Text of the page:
NLP

Blackstone

Artboard 2

As someone involved in the ongoing development of an online legal research system (the ICLR's ICLR.3 platform), I spend quite a bit of time thinking about the ways in which unstructured or partially structured legal texts can be enriched and brought to order, either to prepare the text for later processing in a content delivery pipeline or for some other form of data analysis. 

More often than not, rendering a text amenable for content delivery or data analysis involves a fair amount of wrangling with the text itself to markup entities of interest and to apply an overall schematic structure to document.

Legal publishers, such as ICLR, Justis, LexisNexis and Thomson Reuters use industrial-strength proprietary tools and teams of people to wrangle unstructured legal material into a form that can be used in their products and services. However, the pool of individuals and companies interested in leveraging legal texts has exploded well beyond a handful of well-established legal publishers. 

In my opinion, the more people playing with legal information and sharing their work the better. So, I've started development on my very first open source project to produce a suite of tools, written in Python, that can be used to perform a wide range of legal text enrichment operations. I call the project Blackstone.

Blackstone

The idea behind Blackstone is relatively simple: it should be easier to perform a standard set of extraction and enrichment tasks without first having to write custom code to get the job done. The objective of the library is to provide a free set of tools that can be used to:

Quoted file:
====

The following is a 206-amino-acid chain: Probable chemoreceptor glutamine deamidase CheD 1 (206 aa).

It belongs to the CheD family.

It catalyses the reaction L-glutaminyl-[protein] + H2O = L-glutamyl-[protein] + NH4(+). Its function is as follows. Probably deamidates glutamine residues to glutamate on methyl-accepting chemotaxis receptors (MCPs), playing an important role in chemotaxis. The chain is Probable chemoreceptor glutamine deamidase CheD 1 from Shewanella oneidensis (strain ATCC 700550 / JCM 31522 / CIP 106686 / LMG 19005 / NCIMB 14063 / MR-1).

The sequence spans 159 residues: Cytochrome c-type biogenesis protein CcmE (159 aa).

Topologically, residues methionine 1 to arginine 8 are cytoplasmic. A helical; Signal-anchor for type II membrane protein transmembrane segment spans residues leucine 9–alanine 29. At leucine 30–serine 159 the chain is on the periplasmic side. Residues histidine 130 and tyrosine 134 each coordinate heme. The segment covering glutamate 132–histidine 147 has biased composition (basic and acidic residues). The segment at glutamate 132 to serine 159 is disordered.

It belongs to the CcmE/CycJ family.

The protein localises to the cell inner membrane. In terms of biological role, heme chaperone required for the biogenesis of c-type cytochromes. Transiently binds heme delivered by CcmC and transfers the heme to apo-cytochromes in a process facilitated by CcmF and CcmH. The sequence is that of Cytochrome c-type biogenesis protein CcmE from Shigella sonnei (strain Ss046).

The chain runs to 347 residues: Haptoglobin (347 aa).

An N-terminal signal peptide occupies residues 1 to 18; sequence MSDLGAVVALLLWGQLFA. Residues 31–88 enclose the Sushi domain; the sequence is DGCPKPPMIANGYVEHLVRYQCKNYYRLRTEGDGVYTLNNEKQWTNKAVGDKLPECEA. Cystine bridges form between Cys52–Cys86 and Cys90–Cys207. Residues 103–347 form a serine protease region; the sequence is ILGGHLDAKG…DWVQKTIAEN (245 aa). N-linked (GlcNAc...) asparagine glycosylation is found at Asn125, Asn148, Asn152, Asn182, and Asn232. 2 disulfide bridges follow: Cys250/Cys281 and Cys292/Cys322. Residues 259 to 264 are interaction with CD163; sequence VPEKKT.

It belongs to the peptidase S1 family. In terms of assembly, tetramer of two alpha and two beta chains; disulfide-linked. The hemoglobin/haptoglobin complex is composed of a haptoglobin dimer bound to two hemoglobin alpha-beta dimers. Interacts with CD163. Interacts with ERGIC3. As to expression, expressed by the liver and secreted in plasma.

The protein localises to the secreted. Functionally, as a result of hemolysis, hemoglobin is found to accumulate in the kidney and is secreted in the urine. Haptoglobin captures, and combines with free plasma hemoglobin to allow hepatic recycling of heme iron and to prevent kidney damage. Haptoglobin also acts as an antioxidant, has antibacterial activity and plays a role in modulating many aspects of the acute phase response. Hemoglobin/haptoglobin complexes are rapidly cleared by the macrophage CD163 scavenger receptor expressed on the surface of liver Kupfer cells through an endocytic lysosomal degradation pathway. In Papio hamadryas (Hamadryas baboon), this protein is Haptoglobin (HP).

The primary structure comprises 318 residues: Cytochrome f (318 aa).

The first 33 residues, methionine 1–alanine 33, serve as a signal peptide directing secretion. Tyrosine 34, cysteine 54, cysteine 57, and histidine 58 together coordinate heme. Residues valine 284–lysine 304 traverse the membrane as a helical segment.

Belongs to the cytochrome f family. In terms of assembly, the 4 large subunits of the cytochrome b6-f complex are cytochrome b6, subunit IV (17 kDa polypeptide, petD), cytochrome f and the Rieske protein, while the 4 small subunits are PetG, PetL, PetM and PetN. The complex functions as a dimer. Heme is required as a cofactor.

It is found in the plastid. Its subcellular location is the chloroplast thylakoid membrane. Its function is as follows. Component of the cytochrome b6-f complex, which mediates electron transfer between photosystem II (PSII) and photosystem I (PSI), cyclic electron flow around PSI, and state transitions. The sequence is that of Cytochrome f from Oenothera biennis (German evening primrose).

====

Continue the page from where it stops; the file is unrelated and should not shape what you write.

• Automatically segment the input text into sentences and mark them up

  • Identify and markup references to primary and secondary legislation

  • Identify and markup references to case law

  • Identify and markup axioms (e.g. where the author of the text postulates that such and such is an "established principle of law" etc)

  • Identify other types of entities peculiar to legal writing, such as courts, indictment numbers

  • Produce document level metrics, providing an overview of the document's structure, characteristics and content

  • Generation of visualisations

  • Other stuff I haven't thought of yet

Crucially, Blackstone is not intended to be a standalone service. Rather, the intention is to provide a suite of ready-baked Python tools that can be used out of the box in other development or data science pipelines. 

As an open source library, Blackstone stands on the shoulders of world-class, open Python technologies: spaCy, scikit-learn, BeautifulSoup, pandas, requests and, of course, Python's own standard library. Blackstone couples intuitive high-level abstractions of these underlying technologies with custom built constructs designed specifically to deal with legal content.

Progress and horizon

The plan is to get an initial Beta release out on GitHub and PyPi by the end of September 2018. To date, the following progress has been made:

  • Function to provide high-level abstraction over spaCy sentence segmentation (testing)

  • Function to assemble comprehensive list of UK statutes (complete)

  • Function to detect and markup primary legislation by reference to short title (complete)

  • Function to detect and markup primary legislation by reference to abbreviation (e.g. DPA or DPA 1998) (testing)

  • Function to resolve oblique references to primary legislation (e.g. the 1998 Act) (developing).

Once I've got a baseline level of functionality completed, I'll release the code on GitHub. More updates to follow.

If you'd like to get involved, share an idea or give me some help, drop me a line on Twitter.

Using scikit-Learn on your own text data

Scikit-learn’s Working with Text Data provides a superb starting point for learning how to harness the power and ease of the sklearn framework for the construction of really powerful and accurate predictive models over text data. The only problem is that scikit-learn’s extensive documentation (and, be in no doubt, the documentation is phenomenal) doesn’t help much if you want to apply a cross-validated model on your own text data

At some point, you’re going to want to move away from experimenting with one of the built-in datasets (e.g. twentynewsgroups) and start doing data science on textual material you understand and care about.